I was preaching on forgiveness at a well known white church recently. I happened to use an illustration that centered on race, but made the broader point of forgiveness. At the end of my message I was shaking hands, and an older white man came forward and said to me, “When will black people just get over it?” I simply responded by saying, “Sir, you don’t have any really close black friends do you?” He looked at me for a few seconds and reluctantly agreed. I then went onto tell him that while he maybe right- and many of my brothers and sisters from the African Diaspora do need to confess their bitterness and learn to forgive- his insensitivity betrayed an unsettling truth- he didn’t have relationships, meaningful ones with the Other. You can always tell those who do, for while they don’t shy away from the truth, they say it in ways that are dripping with compassion and grace, attributes missing from Pastor Wilson’s book.
Down the street from Memphis sits Ole Miss. Recently, a bit of a ruckus took place there over the issue of their mascot, and the Rebel Flag. In the middle of the “storm” I happened to be playing golf with an alumnus of the school, who’s a raving fan who also happens to be white. Dumbfounded he exhaled, “I don’t see what the big deal is, it’s just a name, a flag.” It’s no surprise that he doesn’t have any meaningful relationships with the other either. He just sees things from his side of the tracks, and has never bothered to get into the skin of the Other. If he did, he would see the big deal, because to the descendants of slaves that flag incites anger and hurt.
I’m going to go out on a limb and guess that again this is Pastor Wilson’s problem. Moscow, Idaho, in the words of Eddie Murphy, “doesn’t seem to be a real popular place with the bruthas”. I could be wrong. But something tells me that if he would have sent his manuscript out to close and trusted African American friends of his, the finished product would have felt a lot different, if it would have made it to print after all.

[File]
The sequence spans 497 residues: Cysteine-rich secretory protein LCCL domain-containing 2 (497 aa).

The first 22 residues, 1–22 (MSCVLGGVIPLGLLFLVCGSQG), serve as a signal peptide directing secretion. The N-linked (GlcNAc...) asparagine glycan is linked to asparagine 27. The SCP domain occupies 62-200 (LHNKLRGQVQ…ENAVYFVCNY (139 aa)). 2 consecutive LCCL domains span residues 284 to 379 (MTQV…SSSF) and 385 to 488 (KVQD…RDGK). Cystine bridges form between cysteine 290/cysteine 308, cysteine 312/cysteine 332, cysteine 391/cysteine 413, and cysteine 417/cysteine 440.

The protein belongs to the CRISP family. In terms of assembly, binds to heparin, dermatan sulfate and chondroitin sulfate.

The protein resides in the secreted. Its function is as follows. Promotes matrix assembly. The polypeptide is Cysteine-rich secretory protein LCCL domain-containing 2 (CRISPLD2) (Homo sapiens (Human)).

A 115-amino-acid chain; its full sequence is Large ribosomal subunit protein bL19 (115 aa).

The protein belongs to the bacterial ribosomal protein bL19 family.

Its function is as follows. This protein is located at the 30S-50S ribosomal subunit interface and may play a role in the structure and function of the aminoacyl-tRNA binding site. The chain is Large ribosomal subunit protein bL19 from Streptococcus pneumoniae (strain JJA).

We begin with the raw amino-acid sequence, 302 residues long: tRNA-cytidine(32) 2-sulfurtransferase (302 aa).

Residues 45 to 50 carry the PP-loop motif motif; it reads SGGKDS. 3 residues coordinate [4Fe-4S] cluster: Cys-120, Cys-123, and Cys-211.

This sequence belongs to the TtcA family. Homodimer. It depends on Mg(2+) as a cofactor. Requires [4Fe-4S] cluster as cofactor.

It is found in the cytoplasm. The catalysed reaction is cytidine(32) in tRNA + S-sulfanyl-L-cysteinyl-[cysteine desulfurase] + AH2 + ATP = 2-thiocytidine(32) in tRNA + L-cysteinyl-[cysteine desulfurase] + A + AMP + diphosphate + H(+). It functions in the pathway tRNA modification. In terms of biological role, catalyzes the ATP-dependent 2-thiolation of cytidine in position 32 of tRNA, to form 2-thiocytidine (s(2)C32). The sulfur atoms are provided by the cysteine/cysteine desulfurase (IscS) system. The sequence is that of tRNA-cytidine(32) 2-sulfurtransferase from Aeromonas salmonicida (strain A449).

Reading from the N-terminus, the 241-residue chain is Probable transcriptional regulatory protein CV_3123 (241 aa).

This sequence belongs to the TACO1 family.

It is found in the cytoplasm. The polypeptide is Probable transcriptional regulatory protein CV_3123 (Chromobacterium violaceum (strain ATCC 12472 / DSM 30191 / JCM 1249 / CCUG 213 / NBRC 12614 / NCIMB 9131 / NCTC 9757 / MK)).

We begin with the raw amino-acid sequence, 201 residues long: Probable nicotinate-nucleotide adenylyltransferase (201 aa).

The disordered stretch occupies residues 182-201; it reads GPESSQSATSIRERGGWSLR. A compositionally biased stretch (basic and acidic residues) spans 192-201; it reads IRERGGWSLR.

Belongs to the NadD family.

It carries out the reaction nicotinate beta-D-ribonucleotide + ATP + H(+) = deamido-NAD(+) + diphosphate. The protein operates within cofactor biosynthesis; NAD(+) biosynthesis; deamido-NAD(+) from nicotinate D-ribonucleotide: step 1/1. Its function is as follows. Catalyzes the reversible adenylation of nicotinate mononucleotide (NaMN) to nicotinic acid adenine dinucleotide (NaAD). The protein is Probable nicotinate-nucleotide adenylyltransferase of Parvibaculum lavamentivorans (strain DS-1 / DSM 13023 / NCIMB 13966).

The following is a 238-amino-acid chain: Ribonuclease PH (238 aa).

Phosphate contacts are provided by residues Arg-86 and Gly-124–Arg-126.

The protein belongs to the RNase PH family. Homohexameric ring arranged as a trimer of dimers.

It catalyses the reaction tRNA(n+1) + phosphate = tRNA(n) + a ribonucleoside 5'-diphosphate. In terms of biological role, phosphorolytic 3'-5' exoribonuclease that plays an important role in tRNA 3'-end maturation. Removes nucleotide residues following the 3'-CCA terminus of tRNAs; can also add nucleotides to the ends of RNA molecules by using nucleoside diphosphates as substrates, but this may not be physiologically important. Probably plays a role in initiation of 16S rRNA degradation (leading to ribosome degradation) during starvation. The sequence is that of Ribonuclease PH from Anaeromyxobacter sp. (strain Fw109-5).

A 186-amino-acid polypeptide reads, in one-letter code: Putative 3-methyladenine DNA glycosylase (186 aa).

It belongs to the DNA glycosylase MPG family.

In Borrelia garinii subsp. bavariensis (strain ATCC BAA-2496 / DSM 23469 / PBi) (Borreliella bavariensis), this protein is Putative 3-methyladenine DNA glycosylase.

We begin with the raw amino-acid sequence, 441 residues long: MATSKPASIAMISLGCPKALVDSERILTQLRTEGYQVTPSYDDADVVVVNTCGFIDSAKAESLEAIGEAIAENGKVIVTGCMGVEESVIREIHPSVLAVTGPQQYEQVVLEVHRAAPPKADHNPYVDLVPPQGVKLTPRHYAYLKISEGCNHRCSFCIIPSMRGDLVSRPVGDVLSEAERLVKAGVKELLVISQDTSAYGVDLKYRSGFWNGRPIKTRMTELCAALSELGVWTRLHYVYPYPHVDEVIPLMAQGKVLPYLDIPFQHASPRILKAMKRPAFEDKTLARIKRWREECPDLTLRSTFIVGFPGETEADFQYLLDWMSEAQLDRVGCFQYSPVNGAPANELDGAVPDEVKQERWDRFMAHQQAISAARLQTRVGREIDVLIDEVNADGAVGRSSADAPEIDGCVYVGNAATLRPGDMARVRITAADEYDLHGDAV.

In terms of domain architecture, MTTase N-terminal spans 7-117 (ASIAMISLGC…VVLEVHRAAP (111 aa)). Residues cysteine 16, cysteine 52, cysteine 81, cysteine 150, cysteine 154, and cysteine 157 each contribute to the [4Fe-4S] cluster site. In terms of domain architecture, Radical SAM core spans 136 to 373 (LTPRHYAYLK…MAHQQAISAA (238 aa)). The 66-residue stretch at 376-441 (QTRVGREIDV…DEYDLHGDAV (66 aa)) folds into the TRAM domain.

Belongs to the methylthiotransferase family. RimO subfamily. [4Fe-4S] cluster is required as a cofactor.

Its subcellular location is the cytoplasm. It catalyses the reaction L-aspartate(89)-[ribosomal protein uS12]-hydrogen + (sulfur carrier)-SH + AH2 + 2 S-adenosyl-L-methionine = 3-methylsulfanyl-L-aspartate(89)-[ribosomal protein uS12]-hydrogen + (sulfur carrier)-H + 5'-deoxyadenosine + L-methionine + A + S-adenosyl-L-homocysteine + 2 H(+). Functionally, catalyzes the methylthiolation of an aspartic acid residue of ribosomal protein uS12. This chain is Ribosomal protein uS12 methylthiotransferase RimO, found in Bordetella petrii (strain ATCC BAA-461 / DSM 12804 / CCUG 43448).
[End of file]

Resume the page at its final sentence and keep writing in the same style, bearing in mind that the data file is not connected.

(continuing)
How does racial insensitivity continue to flourish, especially in the evangelical world? We just refuse to get to know the Other.
You know what saddens me as I write these words? Once again, it’s a black man who is crying for help here, wondering where my white evangelical advocates are? Maybe conversations have already taken place and Pastor Wilson has been confronted. Maybe, the circles that he runs in- very prominent ones I might add- those who sit on those boards have told him to knock it off. But the fact that I don’t know these things, that I as a black man in 2013 am wondering where my white brothers are who will have my back here tells me we haven’t come as far as we can.
I just…I just want someone to care enough to stick up for me. Someone who doesn’t look like me.